So I already did the facts for Breast Cancer last year. [Article here]
This year, let’s discuss the importance of the word awareness in connection with this campaign.
I very much appreciate Ayala Center’s effort to make people aware of the most common type of cancer for women. With about 99 out of 100,000 affected with breast cancer, it is a big deal.
This year, Ayala Center Cebu worked hand in hand with I Can Serve Foundation to raise awareness, and if all the pinks in the mall cannot make you look twice, then you must be oblivious. Which, considering that it’s for awareness, is a good thing.
The Selfie Booth is all pink and really quite lovely to look at. Of course, such a nice display should have at least a gimmick to go with it, and I guess the name gives it away: Take a photo of yourself with the display, upload it on Instagram and tag it with #ThinkPinkAyala. I am not quite sure of the prizes but if, like me you don’t care about that, do it anyway for the fun of it.
I did. 🙂
(There’s a person who got caught in the mirror so I had to cover it up with the hashtag.)
Anyhoo, I think the most important month-long display at the mall is the I Can Serve Foundation’s free clinic and consultation.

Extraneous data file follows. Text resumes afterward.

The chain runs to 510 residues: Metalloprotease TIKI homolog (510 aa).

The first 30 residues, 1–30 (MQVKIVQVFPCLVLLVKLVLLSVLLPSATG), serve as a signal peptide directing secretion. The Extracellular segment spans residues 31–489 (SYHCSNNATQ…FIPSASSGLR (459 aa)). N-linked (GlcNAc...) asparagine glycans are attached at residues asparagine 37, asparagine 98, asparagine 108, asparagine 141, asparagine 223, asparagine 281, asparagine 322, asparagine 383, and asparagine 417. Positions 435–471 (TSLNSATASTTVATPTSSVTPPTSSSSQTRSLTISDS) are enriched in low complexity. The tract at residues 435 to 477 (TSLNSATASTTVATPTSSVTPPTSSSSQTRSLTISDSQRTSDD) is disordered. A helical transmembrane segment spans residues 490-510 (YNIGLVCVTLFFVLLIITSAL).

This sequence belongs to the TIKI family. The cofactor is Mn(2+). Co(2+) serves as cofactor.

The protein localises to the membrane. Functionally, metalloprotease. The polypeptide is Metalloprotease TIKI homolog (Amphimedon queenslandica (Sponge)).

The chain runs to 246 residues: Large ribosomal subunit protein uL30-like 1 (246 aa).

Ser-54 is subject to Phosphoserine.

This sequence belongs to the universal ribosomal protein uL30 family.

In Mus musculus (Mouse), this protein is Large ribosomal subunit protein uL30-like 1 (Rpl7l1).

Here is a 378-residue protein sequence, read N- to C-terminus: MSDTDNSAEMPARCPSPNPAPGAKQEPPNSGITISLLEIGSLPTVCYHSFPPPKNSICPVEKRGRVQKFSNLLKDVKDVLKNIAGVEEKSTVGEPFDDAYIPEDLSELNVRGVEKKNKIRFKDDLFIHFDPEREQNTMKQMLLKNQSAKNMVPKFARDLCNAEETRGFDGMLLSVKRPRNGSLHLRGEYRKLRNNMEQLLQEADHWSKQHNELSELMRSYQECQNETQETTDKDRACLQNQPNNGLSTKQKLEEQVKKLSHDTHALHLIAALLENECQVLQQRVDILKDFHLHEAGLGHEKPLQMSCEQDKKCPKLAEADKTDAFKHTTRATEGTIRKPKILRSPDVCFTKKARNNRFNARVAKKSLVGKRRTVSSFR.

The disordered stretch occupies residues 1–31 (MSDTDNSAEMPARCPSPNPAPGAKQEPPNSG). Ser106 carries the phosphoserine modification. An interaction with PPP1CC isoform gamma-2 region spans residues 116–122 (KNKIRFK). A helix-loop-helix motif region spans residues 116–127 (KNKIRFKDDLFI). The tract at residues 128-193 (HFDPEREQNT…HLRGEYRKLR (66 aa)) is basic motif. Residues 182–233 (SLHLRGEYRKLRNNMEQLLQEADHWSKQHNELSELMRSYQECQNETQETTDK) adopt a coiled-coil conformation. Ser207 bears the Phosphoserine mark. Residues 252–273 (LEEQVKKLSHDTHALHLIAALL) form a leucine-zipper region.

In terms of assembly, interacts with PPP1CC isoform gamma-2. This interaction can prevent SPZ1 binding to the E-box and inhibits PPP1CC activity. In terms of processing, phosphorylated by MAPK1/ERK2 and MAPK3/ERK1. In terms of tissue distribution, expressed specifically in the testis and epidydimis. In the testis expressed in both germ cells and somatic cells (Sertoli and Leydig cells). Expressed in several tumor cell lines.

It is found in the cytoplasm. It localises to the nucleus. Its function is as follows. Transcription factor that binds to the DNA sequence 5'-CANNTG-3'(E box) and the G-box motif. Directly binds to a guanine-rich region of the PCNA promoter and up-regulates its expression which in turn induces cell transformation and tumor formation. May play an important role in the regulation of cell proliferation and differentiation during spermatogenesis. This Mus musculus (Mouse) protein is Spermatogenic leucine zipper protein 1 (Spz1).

According to the foundation’s website, they promote early detection through “high impact information campaigns and community based screening programs.” They also help cancer survivors through healing.
The better thing about this, however, is that women over 30 should have themselves regularly checked by healthcare professionals. The American Cancer Society recommends that it should be done at least annually.
Right outside the clinic is a small store that sells merch. They have pins even for the men who support the campaign. I think the brooms are really cute. But they also sell keyholders, scarves, caps, and masks.
Okay, so, we’re dealing with awareness, right? The Pink Month is all about positivism and optimism, but that’s for those who are still in the early stages. An article from SF Gate addressed the problems for those whose cancer have already metastasized: there’s really nothing that the movement can do for them.
Awareness is good, but more than that, more funding for research is needed, especially for the later stages. Hopefully more will come out of the Think Pink campaigns around the world.
For now, if all the pink can help remind people on the importance of getting mammograms, why not?